Also called canopy disengagement, canopy shyness, and intercrown spacing, crown shyness is mainly observed in areas with clustered trees.
You’re likely reading this because you’ve recently observed or encountered such formations. This article provides all the answers you seek regarding canopy disengagement.
Tree Crown Shyness
Certain observable natural phenomena can be fascinating for observers, with lots of questions arising about the causes and if these are due to underlying problems.
One of these phenomena is crown shyness. You might have come across pictures where tree crowns seem to avoid touching.
What is Crown Shyness?
Canopy shyness is a condition that can result between trees of the same species, trees of different species, and within the same tree.
Now crown shyness isn’t very common. That is why you probably haven’t seen one yourself. While that is true, it doesn’t negate the condition’s existence.
Crown shyness has been noticed in tree species like the Japanese larch, black mangrove tree, eucalyptus, Sitka spruce, Lodgepole pine, and camphor trees.
So, is crown shyness in trees a bad thing? It gets a little more interesting because many theories have been given for its occurrence.
Causes of Crown Shyness in Trees
So far, no definite reason for canopy disengagement in trees has been given.
While there are many theories about the possible causes, some of those that sound reasonable include tree injury, the action of pests and diseases, and photosynthesis.
Without further explanation, the possible causes mentioned will make little sense.
To avoid that, let’s briefly look at each of those mentioned to understand what crown shyness in trees is all about.
i. Tree Injury
The theory on tree injury as a likely reason for crown shyness assumes that spacing around the crown is a protective measure by trees to minimize damage, especially when blown or swayed by the wind.
The spacing offers a buffer zone where tree limbs don’t have to brush or collide with each other.
Such collisions result in broken branches or injuries. This interferes with the average growth processes of trees. So in a bid to adapt, canopy disengagement between trees occurs, thus making for fewer cases of injuries among trees.
ii. Pest Action & Diseases
Certain tree pests are known to spread to other trees around rapidly.
While some will spread through the root systems, others mainly rely on the bridge formed by contact of tree leaves and branches with neighboring trees.
With crown shyness, it’s assumed that trees form a defensive system to limit the rate of spread of pest attacks.
Aside from pests, bacterial and fungal diseases affecting trees also spread similarly. Again, canopy disengagement makes it challenging to quickly spread such pests and diseases to neighboring trees.
While there may be holes in this theory, it still sounds plausible.
The third theory or explanation for crown shyness is attributed to the need for optimal light penetration for effective photosynthesis.
Trees require sunlight for photosynthesis and do best when light penetrates the canopy. It’s believed that the spaces created by crown shyness help with that.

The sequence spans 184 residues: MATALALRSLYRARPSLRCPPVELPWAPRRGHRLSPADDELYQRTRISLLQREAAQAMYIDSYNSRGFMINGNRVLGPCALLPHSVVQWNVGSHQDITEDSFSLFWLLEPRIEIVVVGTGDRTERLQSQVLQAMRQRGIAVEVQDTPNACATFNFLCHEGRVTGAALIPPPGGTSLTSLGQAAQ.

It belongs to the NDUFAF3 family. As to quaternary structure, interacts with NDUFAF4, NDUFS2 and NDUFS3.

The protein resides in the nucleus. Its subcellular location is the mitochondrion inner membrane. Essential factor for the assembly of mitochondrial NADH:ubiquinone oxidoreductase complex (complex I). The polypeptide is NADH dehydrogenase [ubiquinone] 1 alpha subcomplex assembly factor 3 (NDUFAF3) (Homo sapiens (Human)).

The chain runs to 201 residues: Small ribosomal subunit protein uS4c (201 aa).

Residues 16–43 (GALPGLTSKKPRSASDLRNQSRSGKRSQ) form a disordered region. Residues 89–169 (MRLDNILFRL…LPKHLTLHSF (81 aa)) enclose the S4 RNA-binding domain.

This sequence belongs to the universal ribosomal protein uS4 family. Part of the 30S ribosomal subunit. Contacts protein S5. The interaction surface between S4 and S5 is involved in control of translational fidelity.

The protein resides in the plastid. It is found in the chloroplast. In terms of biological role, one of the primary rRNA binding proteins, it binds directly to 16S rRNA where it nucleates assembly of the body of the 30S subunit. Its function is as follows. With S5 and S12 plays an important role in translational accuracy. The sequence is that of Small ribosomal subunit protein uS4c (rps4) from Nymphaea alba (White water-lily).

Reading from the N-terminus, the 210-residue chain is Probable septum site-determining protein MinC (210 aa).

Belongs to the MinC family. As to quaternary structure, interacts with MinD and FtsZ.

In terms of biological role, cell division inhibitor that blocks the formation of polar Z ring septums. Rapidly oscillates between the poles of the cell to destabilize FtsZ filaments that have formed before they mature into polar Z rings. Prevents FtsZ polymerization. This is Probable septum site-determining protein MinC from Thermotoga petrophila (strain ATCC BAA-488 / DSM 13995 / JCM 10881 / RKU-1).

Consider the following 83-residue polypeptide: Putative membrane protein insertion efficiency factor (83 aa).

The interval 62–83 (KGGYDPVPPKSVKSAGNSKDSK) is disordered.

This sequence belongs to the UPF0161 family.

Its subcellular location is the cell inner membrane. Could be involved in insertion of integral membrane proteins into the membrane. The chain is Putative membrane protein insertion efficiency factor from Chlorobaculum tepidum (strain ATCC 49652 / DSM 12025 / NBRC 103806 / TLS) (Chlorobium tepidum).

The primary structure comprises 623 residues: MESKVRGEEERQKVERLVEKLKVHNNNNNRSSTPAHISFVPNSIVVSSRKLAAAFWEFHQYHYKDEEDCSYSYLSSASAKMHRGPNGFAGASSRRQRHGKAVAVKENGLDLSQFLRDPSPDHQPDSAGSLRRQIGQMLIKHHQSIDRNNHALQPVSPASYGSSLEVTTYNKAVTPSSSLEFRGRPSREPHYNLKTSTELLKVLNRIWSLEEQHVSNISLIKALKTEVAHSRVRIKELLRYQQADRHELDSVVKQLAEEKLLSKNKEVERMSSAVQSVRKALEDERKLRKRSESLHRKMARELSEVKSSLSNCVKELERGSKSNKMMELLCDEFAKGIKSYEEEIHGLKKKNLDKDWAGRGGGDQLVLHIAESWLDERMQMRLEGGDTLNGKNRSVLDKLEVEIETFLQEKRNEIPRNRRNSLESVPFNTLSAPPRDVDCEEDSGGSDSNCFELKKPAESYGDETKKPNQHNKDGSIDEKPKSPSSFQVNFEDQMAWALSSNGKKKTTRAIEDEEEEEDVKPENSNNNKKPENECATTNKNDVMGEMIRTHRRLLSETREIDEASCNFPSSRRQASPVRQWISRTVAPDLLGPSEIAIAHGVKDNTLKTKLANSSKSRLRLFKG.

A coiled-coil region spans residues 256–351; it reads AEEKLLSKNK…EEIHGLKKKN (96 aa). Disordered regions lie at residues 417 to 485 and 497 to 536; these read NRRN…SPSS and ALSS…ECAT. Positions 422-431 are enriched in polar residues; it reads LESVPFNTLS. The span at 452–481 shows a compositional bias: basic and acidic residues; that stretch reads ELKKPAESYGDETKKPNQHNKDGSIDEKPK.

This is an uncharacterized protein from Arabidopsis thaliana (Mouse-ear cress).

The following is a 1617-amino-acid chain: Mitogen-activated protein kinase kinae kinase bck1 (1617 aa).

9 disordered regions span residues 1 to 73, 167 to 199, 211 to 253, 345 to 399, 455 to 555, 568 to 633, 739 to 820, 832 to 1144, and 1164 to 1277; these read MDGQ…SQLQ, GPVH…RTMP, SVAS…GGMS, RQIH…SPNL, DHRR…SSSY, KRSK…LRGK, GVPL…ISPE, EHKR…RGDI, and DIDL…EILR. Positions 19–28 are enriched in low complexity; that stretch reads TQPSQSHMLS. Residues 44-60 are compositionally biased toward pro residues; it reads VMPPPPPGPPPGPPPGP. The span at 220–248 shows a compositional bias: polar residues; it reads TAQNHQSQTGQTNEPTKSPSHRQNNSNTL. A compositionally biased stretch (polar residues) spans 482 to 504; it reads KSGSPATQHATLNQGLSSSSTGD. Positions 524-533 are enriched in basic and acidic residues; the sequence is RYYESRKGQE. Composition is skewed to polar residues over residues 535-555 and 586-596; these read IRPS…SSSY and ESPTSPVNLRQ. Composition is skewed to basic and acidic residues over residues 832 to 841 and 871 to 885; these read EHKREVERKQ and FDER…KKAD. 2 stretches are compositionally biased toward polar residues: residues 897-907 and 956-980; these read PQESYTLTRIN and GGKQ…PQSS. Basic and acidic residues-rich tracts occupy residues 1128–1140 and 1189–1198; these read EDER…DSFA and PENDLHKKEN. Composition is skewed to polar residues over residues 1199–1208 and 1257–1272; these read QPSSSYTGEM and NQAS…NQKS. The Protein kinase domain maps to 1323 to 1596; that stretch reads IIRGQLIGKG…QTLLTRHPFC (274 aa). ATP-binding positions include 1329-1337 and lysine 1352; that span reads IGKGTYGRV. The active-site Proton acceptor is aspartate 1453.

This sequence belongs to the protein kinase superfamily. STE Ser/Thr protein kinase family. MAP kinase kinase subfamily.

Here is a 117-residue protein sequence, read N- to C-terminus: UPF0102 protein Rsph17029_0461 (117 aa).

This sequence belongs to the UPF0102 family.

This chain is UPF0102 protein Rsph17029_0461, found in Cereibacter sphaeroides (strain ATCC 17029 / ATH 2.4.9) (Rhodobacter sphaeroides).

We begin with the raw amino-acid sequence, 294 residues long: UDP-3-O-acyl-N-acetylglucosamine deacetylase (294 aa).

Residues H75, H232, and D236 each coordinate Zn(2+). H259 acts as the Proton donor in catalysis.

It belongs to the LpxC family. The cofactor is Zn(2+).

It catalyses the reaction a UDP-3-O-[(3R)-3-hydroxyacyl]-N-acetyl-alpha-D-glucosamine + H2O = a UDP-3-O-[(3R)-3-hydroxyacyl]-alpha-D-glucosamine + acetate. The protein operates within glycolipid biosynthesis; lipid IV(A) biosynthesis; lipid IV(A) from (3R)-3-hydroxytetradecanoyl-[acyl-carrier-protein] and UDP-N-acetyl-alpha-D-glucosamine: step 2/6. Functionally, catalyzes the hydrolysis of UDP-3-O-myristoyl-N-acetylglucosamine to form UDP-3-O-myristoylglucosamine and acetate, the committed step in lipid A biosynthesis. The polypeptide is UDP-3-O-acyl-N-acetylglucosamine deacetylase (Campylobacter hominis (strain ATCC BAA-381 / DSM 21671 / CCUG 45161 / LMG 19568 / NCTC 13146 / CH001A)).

In other words, disengagement allows for better light penetration into the tree canopy.
As trees grow in the direction of light, any obstruction due to shade from neighboring trees makes them redirect their growth to a more favorable direction.
So, photosynthesis could contribute to crown shyness conditions in trees.
Possible Explanations for Crown Shyness
Apart from the theories discussed above, others point to a “truce” between competitors (trees) with limited resources.
Here, the goal is to maximize resource collection while avoiding unhealthy competition, which doesn’t benefit all. This theory further supports some of those mentioned above.
Where to See Crown Shyness
Most people living in urban centers are unlikely to have seen or noticed crown disengagement in trees.
That is because it doesn’t happen all the time, and when it does happen, it mainly occurs around tropical forests. These forests tend to have flatter canopies which provide the right conditions for crown shyness.
With this fact, it’s unlikely that you’ll find or notice crown shyness around temperate regions or if you live in an urban center.
Is there a Definite Reason for Crown Shyness?
As mentioned earlier, we pointed out that theories mostly abound for this natural phenomenon.
While these theories do not offer definite explanations or answers, they’re still discussed or included here because they sound reasonable.
The many unreasonable theories that abound haven’t been included.
For an in-depth discussion on crown shyness and its causes, you might want to discuss or seek the opinion of an arborist. These plant experts can offer reliable information on the grounds of crown shyness.
You might also want to research the cause thoroughly o understand the reasons behind this phenomenon.
Most people are intrigued by crown shyness and wonder if pictures have been photo-shopped or actual images of tree formations. So far, we’ve seen several explanations about crown disengagement.
Discussing with an expert may give you a better understanding of underlying causes.